This month, Talk Money Week takes place. Between Monday 6 and Friday 10 of November, everyone and anyone is encouraged to have more open conversations around money, which can still be a taboo subject.

But with this taboo, and the consequent silence around money, comes an increased chance of financial problems. That might be you taking more financial risks or even falling into unmanageable debt. Opening up about money is the best way to try and stop these problems in their tracks.

The theme for this year’s Talk Money Week is Do One Thing, which encourages all of us to do one thing that can help us with our financial wellbeing and to really shout about it.

Financial wellbeing is a crucial aspect of overall wellbeing, happiness, and quality of life. It involves more than just having a comfortable income, it encompasses financial security and resilience, the ability to meet financial goals, and the peace of mind that comes with adopting good financial habits.

Fortunately, there are several steps that individuals can take to enhance their financial wellbeing, even at a time when domestic and housing costs and interest rates have been on an increasing trend. Here are a few ideas for things you could do to support your financial wellbeing in the coming days, months, and years.

Create a budget (and stick to it)

One of the fundamental steps toward improving financial wellbeing is creating and adhering to a budget. A budget provides a clear picture of income and expenses, helping individuals to manage their money effectively.

To create a budget, list all sources of income and categorise expenses, distinguishing between necessary costs, like mortgage payments, and luxury spend, such as subscriptions.

Once you have a budget in place, try and make every effort to stick to it. Regularly track your spending, adjust your budget as needed, and prioritise savings. This practice not only helps you manage your finances but also provides a sense of control and reduces financial stress.

Develop an emergency fund

An emergency fund is a crucial financial safety net that can protect you from unexpected expenses such as medical bills, car repairs, or job loss. If you can, aim to save at least three to six months’ worth of living expenses in an easily accessible account.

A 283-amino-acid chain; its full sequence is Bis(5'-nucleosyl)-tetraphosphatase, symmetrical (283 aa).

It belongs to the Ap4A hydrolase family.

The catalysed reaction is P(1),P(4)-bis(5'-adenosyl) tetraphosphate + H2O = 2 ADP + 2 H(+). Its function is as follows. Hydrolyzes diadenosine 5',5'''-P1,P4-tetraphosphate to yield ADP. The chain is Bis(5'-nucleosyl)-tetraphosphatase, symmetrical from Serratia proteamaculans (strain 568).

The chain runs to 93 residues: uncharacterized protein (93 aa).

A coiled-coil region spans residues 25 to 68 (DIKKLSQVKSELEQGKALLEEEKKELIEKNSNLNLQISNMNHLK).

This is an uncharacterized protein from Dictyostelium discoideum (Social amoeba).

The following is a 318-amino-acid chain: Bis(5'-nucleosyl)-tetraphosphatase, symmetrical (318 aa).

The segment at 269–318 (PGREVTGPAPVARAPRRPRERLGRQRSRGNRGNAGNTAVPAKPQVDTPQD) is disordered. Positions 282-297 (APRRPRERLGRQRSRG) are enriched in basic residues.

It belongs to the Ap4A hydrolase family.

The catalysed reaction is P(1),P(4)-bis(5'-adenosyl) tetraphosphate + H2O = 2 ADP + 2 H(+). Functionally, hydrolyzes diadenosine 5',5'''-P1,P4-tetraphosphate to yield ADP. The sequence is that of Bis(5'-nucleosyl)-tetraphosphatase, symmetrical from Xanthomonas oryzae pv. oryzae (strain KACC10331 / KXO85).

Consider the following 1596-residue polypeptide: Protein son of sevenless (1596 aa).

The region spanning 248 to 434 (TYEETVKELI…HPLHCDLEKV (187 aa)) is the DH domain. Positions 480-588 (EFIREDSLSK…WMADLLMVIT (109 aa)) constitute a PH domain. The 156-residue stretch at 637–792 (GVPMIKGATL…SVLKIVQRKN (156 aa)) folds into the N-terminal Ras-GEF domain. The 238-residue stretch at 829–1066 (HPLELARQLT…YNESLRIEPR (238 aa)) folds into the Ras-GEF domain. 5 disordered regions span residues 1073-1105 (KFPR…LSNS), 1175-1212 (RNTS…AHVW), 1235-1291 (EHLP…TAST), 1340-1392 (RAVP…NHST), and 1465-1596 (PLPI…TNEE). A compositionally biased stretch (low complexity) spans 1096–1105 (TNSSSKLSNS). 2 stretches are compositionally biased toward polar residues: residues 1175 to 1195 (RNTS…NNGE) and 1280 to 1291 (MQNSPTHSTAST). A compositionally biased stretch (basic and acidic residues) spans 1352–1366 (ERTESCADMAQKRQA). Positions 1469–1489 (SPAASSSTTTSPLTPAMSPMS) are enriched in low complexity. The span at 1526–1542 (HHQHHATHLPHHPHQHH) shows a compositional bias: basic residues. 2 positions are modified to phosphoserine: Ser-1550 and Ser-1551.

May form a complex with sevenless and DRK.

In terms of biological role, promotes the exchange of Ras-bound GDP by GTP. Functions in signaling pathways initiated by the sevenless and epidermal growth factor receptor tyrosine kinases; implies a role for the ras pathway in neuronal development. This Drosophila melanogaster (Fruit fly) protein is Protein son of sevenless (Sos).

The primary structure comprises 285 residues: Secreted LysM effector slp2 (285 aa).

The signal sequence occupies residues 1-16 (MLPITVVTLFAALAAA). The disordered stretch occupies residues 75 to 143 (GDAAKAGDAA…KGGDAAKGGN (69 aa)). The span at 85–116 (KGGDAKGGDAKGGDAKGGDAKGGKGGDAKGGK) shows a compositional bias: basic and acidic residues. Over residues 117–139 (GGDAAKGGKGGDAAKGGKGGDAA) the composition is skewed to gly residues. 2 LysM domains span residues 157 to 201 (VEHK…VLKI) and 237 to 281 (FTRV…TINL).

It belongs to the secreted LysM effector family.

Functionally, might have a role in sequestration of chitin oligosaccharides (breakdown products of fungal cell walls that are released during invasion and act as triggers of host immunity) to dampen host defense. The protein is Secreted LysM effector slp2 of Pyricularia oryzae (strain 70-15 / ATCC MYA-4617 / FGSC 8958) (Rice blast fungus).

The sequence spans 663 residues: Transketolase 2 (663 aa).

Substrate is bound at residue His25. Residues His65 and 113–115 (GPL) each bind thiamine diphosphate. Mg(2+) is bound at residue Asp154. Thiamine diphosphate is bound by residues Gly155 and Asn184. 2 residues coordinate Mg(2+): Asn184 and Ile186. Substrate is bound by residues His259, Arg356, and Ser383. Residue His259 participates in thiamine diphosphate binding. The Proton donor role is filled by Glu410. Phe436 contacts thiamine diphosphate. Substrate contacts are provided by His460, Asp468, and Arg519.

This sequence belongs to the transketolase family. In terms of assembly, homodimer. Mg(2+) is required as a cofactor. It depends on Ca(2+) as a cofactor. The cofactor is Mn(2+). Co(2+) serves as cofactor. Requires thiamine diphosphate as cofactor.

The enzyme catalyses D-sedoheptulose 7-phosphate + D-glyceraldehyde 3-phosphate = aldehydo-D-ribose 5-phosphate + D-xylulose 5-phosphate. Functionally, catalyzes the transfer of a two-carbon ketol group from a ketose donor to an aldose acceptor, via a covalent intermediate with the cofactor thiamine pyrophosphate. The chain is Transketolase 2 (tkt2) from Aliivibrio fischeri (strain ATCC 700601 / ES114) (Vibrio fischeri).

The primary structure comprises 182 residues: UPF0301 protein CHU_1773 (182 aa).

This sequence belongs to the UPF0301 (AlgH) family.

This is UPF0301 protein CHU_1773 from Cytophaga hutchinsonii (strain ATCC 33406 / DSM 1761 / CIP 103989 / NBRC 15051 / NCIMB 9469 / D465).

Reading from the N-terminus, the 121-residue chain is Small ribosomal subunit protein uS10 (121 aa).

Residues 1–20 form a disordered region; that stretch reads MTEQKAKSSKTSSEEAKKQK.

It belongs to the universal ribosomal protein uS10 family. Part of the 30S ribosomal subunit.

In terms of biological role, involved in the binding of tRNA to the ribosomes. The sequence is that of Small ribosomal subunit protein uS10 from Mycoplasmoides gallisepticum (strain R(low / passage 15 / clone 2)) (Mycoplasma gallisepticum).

Start by saving a small amount each month, making this a non-negotiable part of your financial budget. Having an emergency fund provides peace of mind, increases financial resilience, and prevents you from going into debt when unexpected situations arise.

Reduce and manage debt

Higher interest debt, such as credit cards, can significantly hinder financial wellbeing. To improve your financial health, focus on reducing and managing your debt.

Start by prioritising debts with the highest interest rates and make extra payments whenever possible. Consider consolidating high interest debts into a lower interest rate term loan if it makes financial sense and reduces your monthly outgoings.

Also, be mindful of your credit score as it can affect your access to credit and potentially, the interest rates you qualify for. Paying bills on time, using your credit card account wisely, and reviewing your credit file to ensure there are no mistakes can all help to boost your credit score.

Set financial goals

Setting specific financial goals gives you a sense of purpose and motivation to work towards a better financial future. Whether your goals include saving for a down payment on a home, paying off student loans, or going on that holiday of a lifetime, having clear objectives can guide your financial decisions.

Break down your goals into smaller, manageable steps and create a timeline for achieving them. This makes it easier to track your progress and stay committed to your financial plan.

Invest for the future

Investing is a powerful tool for building wealth and securing your financial future. Consider contributing to retirement accounts or personal pension plans. These accounts offer tax advantages and can help you grow your wealth over time. It’s essential to start investing early to benefit from the power of compounding interest and returns. Even small, regular contributions can accumulate significantly over time.

Educate yourself about personal finance

Financial literacy is a crucial aspect of improving financial wellbeing. Take the time to educate yourself about personal finance, including topics like budgeting, investing, taxes and retirement planning. There are countless resources available including books, online courses, and financial advisors to help you gain the knowledge and skills necessary to make informed financial decisions.

Talk to someone

It might feel uncomfortable to have a conversation with someone about money, but it’s important. Whether it’s talking to a young person about saving pocket money or sharing your worries about your financial future with a relative, no matter how big or small, having an open and honest conversation about money is a great first step in supporting your own, and others’, financial wellbeing

Improving your financial wellbeing is a continuous journey that requires discipline, planning, and commitment. However, we understand that this may seem a daunting process, particularly at a time when domestic costs have been rising so significantly.

However, by creating a budget, building an emergency fund, managing debt, investing for the future, setting financial goals, educating yourself about personal finance, and feeling more comfortable in having open conversations about money, you can take significant steps towards achieving financial security and peace of mind.

Remember that small changes in your financial habits can have a significant positive impact on your overall financial wellbeing, so start today. Do one thing and start to make positive strides toward a brighter financial future.